Mobilarm, Ltd., of Western Australia, manufactures several crew monitoring systems. All are based upon pendant-style personal transmitters (PTX) and a multifunctional base station receiver. The core of the system is a wireless, waterproof rechargeable transmitter that is worn by each crewmember. In the absence of a signal the base station sounds an alarm and the vessel’s position is logged using GPS data. The company manufactures three systems: 720i, 7200 and 7600.
The 720i system is best suited to vessels with crews of up to six persons. It is comprised of an antenna and an audible/visual alert panel and rechargeable PTX pendants. The unit is NMEA compatible with most chartplotters and can accommodate additional alarms and an engine shut off. The company’s 7200 and 7600 systems use a graphic display screen and GPS data to guide the vessel back to the position of the MOB. The screens display bearing and pictorial directions back to the MOB. The systems also provide secondary relays to additional alarms, devices and engine shut-offs. The 7600 is equipped with an active GPS receiver. The 7200 is not GPS-equipped but can send waypoint data to any NMEA-compatible chartplotter. Both systems can accommodate up to 18 transmitters and have an operating range of about 100 feet.
Alert 2 Man-Overboard Alarm:
The Alert 2 Man-Overboard Alarm is based on a water-activated transmitter that transmits a 418-MHz coded signal when immersed for one second. When the shipboard receiver acquires the coded signal it triggers an audible alarm. The receiver can also be connected to an NMEA-compatible chartplotter for determining the position of the MOB. The receiver can also be wired to shut down the engine. The Alert 2 systems are simple and robustly built. The transmitters are manually activated and have an effective operating range of about one mile. They are powered by two 3.6-volt lithium batteries and have a battery shelf life of five years. (Note: batteries should be replaced after emergency use.) There is no limit to the number of transmitters that can be used. An optional automatic direction-finder antenna can also be used to locate the MOB’s Alert 2 signal by sweeping the horizon.
Mobwatcher is a radio-controlled device dedicated to engine shutdown. The system is simple and comprised of two components: a personal, battery-operated transmitter and a vessel-mounted receiver. When the signal between the transmitter and receiver is broken the vessel’s engine is automatically shut down. Once the engine is shut down the system does not require that the radio signal be re-established to restart it. Mobwatcher is manufactured in Sweden and has received the endorsement of a number of European marine insurance companies that offer a premium discount for its use. The system does not provide any position data or audible alarm and is primarily suited to single-operator power boats like rigid inflatables, open patrol boats, etc.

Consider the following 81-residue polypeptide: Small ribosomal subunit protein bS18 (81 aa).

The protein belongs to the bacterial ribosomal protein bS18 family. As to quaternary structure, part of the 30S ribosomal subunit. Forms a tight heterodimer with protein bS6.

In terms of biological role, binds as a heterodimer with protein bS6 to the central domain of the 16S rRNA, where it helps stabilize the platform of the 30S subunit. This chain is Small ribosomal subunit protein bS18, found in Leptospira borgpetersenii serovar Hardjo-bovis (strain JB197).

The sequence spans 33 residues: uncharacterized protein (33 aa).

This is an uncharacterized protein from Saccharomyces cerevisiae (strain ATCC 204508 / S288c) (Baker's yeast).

ACR Mini B 300 ILS H2ON:
ACR’s Mini B 300 ILS H2ON is a floatable, water-activated 121.5 MHz EPIRB with an in-line speaker that emits audio warble to confirm activation and transmission of a distress signal or to notify of accidental activation. An LED indicator also confirms transmissions. The device is designed to be used with ACR’s Vecta2 direction finder for homing in on 121.5 MHz transmitters. The Vecta2 will home in on any 121.5 MHz transmissions. ACR also produces a Mini B 300 unit that is not water activated. Both Mini B devices incorporate a durable double-braided antenna that can be folded without distortion when being stowed. The units are compact and robustly built of fiber-reinforced polycarbonate. Both feature user-replaceable, easy-to-obtain lithium camera batteries.
Sea Marshall Self-Managed Rapid Alert and Alert & Locate MOB Systems:
The heart of the Sea Marshall system is a personal locator beacon that transmits a 121.5 MHz homing signal that is received by a dedicated shipboard base station or by other SAR teams homing in on the 121.5 MHz frequency. The company offers two types of personal beacons, PLB8-LR SOS, which features manual or automatic (immersion activated), or the manually-activated PLB8 SOS unit. Both devices are waterproof and are powered by lithium batteries that must be returned to the manufacturer for replacement.
The Sea Marshall man overboard base unit SAR Finder 1003 continuously monitors three channels (121.5 MHz, 121.65 MHz and 121.775 MHz) and produces an audible crew alarm when the beacon is activated. The base unit also incorporates a 15° interval direction finder.